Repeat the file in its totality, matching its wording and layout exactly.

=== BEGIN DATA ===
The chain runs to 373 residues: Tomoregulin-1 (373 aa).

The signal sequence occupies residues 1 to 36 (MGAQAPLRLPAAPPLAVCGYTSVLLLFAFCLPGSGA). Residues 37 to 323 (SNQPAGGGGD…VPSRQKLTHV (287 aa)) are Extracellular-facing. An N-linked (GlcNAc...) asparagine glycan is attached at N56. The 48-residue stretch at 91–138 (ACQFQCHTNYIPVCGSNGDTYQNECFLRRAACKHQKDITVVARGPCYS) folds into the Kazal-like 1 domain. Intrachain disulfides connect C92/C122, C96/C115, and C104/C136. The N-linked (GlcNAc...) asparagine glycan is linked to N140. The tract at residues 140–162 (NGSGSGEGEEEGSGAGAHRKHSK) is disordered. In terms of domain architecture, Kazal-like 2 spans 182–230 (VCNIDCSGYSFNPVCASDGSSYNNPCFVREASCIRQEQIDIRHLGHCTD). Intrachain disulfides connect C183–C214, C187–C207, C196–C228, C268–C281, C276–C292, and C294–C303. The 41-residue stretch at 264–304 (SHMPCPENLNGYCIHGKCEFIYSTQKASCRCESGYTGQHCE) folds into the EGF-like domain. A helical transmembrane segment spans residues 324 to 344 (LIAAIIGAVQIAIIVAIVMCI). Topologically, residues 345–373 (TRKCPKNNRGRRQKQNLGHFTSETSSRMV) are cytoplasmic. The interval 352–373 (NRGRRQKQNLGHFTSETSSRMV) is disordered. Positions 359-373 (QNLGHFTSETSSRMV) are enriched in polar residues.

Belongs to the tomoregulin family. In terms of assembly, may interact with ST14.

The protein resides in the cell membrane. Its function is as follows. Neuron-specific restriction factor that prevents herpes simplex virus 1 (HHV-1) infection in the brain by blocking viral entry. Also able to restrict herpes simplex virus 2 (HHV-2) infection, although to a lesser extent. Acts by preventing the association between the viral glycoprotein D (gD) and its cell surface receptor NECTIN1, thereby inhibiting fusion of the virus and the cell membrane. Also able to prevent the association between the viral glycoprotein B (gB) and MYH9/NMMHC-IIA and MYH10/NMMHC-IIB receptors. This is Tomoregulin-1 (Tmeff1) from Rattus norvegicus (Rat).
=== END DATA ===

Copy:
The chain runs to 373 residues: Tomoregulin-1 (373 aa).

The signal sequence occupies residues 1 to 36 (MGAQAPLRLPAAPPLAVCGYTSVLLLFAFCLPGSGA). Residues 37 to 323 (SNQPAGGGGD…VPSRQKLTHV (287 aa)) are Extracellular-facing. An N-linked (GlcNAc...) asparagine glycan is attached at N56. The 48-residue stretch at 91–138 (ACQFQCHTNYIPVCGSNGDTYQNECFLRRAACKHQKDITVVARGPCYS) folds into the Kazal-like 1 domain. Intrachain disulfides connect C92/C122, C96/C115, and C104/C136. The N-linked (GlcNAc...) asparagine glycan is linked to N140. The tract at residues 140–162 (NGSGSGEGEEEGSGAGAHRKHSK) is disordered. In terms of domain architecture, Kazal-like 2 spans 182–230 (VCNIDCSGYSFNPVCASDGSSYNNPCFVREASCIRQEQIDIRHLGHCTD). Intrachain disulfides connect C183–C214, C187–C207, C196–C228, C268–C281, C276–C292, and C294–C303. The 41-residue stretch at 264–304 (SHMPCPENLNGYCIHGKCEFIYSTQKASCRCESGYTGQHCE) folds into the EGF-like domain. A helical transmembrane segment spans residues 324 to 344 (LIAAIIGAVQIAIIVAIVMCI). Topologically, residues 345–373 (TRKCPKNNRGRRQKQNLGHFTSETSSRMV) are cytoplasmic. The interval 352–373 (NRGRRQKQNLGHFTSETSSRMV) is disordered. Positions 359-373 (QNLGHFTSETSSRMV) are enriched in polar residues.

Belongs to the tomoregulin family. In terms of assembly, may interact with ST14.

The protein resides in the cell membrane. Its function is as follows. Neuron-specific restriction factor that prevents herpes simplex virus 1 (HHV-1) infection in the brain by blocking viral entry. Also able to restrict herpes simplex virus 2 (HHV-2) infection, although to a lesser extent. Acts by preventing the association between the viral glycoprotein D (gD) and its cell surface receptor NECTIN1, thereby inhibiting fusion of the virus and the cell membrane. Also able to prevent the association between the viral glycoprotein B (gB) and MYH9/NMMHC-IIA and MYH10/NMMHC-IIB receptors. This is Tomoregulin-1 (Tmeff1) from Rattus norvegicus (Rat).